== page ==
An investigation by GP magazine found that 15 PCTs out of 83 that responded to a Freedom of Information request had one or more schools refusing to take part in the HPV vaccination programme.
More than 24 schools across the 15 PCTs had opted out, in many cases on the grounds of religious faith. Opt-outs could become more common because academies and free schools being rolled out by the government have greater freedom from local authority control.
Of the 15 PCTs with schools that opted out, only two said they informed GPs. Nine PCTs admitted they did not tell GPs and for a further four it was unclear if GPs were informed.
Only five PCTs said pupils or guardians were notified of how to obtain the vaccine elsewhere.
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GPC deputy chairman Dr Richard Vautrey said: 'It is a concern that so many areas are reporting that schools have refused to allow their children to receive HPV vaccine on the premises. This is placing their children at risk in later life and should be challenged.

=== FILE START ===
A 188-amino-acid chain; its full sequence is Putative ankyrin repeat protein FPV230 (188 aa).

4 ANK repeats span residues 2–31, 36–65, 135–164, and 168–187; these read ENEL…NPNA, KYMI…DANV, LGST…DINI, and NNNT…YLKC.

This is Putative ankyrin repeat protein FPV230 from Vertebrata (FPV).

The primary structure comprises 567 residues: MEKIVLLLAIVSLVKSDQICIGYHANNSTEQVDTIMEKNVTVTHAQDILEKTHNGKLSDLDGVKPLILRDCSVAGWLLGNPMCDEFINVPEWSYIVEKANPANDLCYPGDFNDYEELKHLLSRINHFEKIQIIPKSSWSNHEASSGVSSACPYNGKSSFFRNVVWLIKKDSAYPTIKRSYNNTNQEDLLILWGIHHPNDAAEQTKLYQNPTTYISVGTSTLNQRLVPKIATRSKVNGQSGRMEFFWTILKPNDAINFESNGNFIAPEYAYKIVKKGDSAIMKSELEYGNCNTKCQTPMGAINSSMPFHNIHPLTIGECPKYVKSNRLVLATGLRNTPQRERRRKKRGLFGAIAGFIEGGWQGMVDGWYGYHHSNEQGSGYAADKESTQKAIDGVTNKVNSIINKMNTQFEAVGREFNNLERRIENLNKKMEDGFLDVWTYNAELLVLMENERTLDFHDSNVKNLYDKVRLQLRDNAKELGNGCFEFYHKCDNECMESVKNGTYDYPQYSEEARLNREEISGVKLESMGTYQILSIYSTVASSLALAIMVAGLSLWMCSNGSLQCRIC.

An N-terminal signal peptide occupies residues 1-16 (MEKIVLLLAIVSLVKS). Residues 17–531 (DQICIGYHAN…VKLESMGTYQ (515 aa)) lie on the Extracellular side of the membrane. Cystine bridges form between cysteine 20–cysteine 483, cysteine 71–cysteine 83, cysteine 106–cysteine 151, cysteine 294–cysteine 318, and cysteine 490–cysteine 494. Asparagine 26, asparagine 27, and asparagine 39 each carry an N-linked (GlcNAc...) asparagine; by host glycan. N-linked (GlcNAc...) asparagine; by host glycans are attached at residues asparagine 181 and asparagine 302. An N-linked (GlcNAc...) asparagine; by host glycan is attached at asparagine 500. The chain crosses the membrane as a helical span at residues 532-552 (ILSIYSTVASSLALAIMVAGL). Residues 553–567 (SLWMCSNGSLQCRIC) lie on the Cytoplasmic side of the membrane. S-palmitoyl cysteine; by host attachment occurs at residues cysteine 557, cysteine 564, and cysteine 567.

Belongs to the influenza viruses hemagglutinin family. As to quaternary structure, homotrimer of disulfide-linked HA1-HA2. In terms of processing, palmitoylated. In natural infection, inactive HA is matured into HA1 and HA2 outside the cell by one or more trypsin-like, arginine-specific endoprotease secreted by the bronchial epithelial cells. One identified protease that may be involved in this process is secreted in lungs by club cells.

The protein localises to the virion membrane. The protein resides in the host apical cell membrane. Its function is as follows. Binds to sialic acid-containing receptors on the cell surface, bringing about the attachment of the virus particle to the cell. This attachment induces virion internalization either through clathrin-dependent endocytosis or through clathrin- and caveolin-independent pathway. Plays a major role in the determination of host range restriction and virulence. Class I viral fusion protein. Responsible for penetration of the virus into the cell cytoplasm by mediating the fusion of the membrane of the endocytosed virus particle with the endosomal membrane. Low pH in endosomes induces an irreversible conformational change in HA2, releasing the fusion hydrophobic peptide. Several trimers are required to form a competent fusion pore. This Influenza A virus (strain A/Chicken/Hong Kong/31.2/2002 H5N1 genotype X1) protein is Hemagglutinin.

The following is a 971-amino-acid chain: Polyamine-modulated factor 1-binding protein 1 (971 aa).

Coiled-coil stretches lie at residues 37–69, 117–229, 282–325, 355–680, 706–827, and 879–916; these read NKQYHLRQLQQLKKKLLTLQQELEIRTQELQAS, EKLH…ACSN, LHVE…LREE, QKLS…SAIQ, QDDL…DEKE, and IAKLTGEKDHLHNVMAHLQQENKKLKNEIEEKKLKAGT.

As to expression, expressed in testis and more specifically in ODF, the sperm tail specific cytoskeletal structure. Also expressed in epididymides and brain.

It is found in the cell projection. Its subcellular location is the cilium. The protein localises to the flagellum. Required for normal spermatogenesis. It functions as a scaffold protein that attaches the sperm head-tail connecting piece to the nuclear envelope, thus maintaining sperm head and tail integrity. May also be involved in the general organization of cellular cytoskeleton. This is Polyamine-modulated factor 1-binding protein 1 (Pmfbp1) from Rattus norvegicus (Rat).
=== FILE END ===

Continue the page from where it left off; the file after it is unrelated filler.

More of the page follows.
'It is also a concern if PCTs are not informing practices about HPV uptake.'
RCGP immunisation spokesman Dr George Kassianos said GPs must be told who has been denied vaccination at school to reduce rates of cervical cancer, which claims around 1,000 lives a year in the UK.
Dr Kassianos said: 'If GPs are going to be provided with vaccines and there is an agreement that GPs can vaccinate those falling behind, then it is even more important that GPs are informed about who has missed HPV vaccination at school.
'GPs also need to know of completion of vaccination courses.'
Dr Vautrey said that when councils take on public health responsibility next April, closer links between public health and education departments should make this 'failure to protect our children' less likely to occur.
He said this would not prevent academies or free schools opting out of vaccination campaigns in future. But he added: 'It would put more pressure on them if all other schools were offering this.'
Dr Kassianos called on academies and free schools to take part in school immunisation programmes.
He said: 'They have a public health responsibility to improve children's health.'